Prelude and Fugue on the Theme BACH
by Franz Liszt [playing time 12:13]  [Download the MP3]

Franz Liszt (1811-1886)

An astounding child prodigy and flamboyant performer, Liszt produced some of the most challenging -- and for their day, progressive -- works in the piano repertoire. His career developed from frequent concertizing, in which he acquired the near idolatry enjoyed by modern rock stars, to more refined and cautious composing toward the end of his life. His Transcendental Etudes and Mephisto Waltz are just a few of the works that are now staples of the piano repertoire, and his organ works are scarcely less formidable.

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In the German system of key spellings, the lettering runs from A through H, rather than A through G. Our B-flat is the German B, and B is denoted H. This allows one to spell the name B-A-C-H on the keys, thus:

Bach himself was well aware of this, and used it in the final, unfinished contrapunctus of The Art of the Fugue. Other composers have taken the B-A-C-H theme upon themselves as well, but few have done it with such audacity and sheer drama as Franz Liszt. The BACH theme, with its two descending chromatic intervals, is perfectly suited to Liszt's mature chromatic writing of 1855, and the fiercely talented Hungarian prodigy makes good use of it here.

The Prelude is a fantasia with the BACH theme being stated in the first four notes, and throughout, in the pedals. After becoming familiar with Bach's works, Liszt developed the highest respect for the old German master, and this is perhaps evident in the way the BACH theme pervades the music in nearly maniacal fashion.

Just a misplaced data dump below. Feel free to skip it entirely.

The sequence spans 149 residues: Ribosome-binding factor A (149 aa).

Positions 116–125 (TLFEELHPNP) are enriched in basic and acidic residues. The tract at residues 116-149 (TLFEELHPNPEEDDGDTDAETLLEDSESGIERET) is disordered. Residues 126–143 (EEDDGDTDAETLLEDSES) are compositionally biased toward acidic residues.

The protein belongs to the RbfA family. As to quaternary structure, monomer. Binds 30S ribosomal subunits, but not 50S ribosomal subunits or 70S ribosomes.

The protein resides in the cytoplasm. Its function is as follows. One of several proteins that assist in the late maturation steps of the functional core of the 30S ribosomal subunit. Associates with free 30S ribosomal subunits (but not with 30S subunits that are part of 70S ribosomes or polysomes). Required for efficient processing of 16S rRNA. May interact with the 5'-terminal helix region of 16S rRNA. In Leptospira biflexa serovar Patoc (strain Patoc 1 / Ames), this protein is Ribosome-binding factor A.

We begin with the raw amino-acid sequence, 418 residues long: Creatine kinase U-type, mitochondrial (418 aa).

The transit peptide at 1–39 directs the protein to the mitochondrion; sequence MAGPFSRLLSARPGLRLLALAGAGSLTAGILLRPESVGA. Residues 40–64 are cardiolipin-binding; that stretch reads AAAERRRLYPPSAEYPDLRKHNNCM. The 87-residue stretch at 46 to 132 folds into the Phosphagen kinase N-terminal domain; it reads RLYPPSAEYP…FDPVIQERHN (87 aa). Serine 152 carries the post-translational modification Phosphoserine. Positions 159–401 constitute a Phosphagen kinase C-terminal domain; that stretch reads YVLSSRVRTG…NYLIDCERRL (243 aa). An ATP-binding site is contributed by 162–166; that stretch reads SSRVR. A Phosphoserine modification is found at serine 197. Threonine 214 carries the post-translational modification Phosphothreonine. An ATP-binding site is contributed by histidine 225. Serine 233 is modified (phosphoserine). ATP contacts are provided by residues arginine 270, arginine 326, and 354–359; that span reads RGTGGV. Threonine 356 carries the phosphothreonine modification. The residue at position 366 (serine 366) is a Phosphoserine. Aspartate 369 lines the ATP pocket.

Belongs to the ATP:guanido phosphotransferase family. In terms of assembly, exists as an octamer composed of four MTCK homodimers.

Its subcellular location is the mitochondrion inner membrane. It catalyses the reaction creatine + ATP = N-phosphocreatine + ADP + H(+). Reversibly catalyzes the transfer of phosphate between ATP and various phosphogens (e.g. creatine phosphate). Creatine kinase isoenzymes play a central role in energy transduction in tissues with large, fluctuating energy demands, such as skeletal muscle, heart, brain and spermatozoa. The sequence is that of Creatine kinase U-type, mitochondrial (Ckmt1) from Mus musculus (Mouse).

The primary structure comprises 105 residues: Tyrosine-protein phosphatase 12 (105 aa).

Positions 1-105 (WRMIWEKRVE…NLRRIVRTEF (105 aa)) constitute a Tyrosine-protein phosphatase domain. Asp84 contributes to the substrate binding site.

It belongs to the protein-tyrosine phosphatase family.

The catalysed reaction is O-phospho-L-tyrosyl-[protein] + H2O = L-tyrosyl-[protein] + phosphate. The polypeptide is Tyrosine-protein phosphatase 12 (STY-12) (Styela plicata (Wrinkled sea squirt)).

After a massive recapitulation of B-A-C-H, followed by a quiet interlude, the fugue begins in the present track at 4:23. In the opening bar, Liszt indicates a tempo of Andante, and also notes "misterioso." And indeed this is a haunting, mysterious beginning to a fugue paying homage to Bach. Set largely in low registers, it employs an ingenious subject that uses all twelve notes of the chromatic scale, while also presenting the BACH theme in both its usual form and in inverted, fragmented guises.

This extraordinary piece is a fugue only in the loosest sense of the term. The straightforward four-voice exposition is soon punctuated at 5:35 by growling statements of the BACH theme in the bass, until a sudden transition at 7:00, when Liszt steps up the tempo from Andante to Allegro, and drops all pretense of a formal fugue. From here to the end is five minutes of razzle-dazzle, with fragments of the fugue subject whirling between cascading scales and intensely chromatic passages. The writing here is exceptionally non-idiomatic to the organ, and for an ear used to "normal" organ writing it is a tour de force of virtuosity and imagination. In the final two minutes of the work, Liszt brilliantly navigates between chromatic passages and magnificent diatonic chords, guiding the ear to a sparkling B flat major resolution.

Liszt's homage would surely have shocked listeners of Bach's day, and even now is a challenge to Baroque-attuned ears. But after repeated listenings, one has to imagine Bach smiling in appreciation at Liszt's inventiveness and sense of pure intensity and drama. The extreme dynamic range of the pianissimo and triple forte passages made for some interesting engineering challenges from an electronic music standpoint, and I hope you enjoy this interpretation of a grand tribute from an incredibly gifted musician to the king of organ composers.

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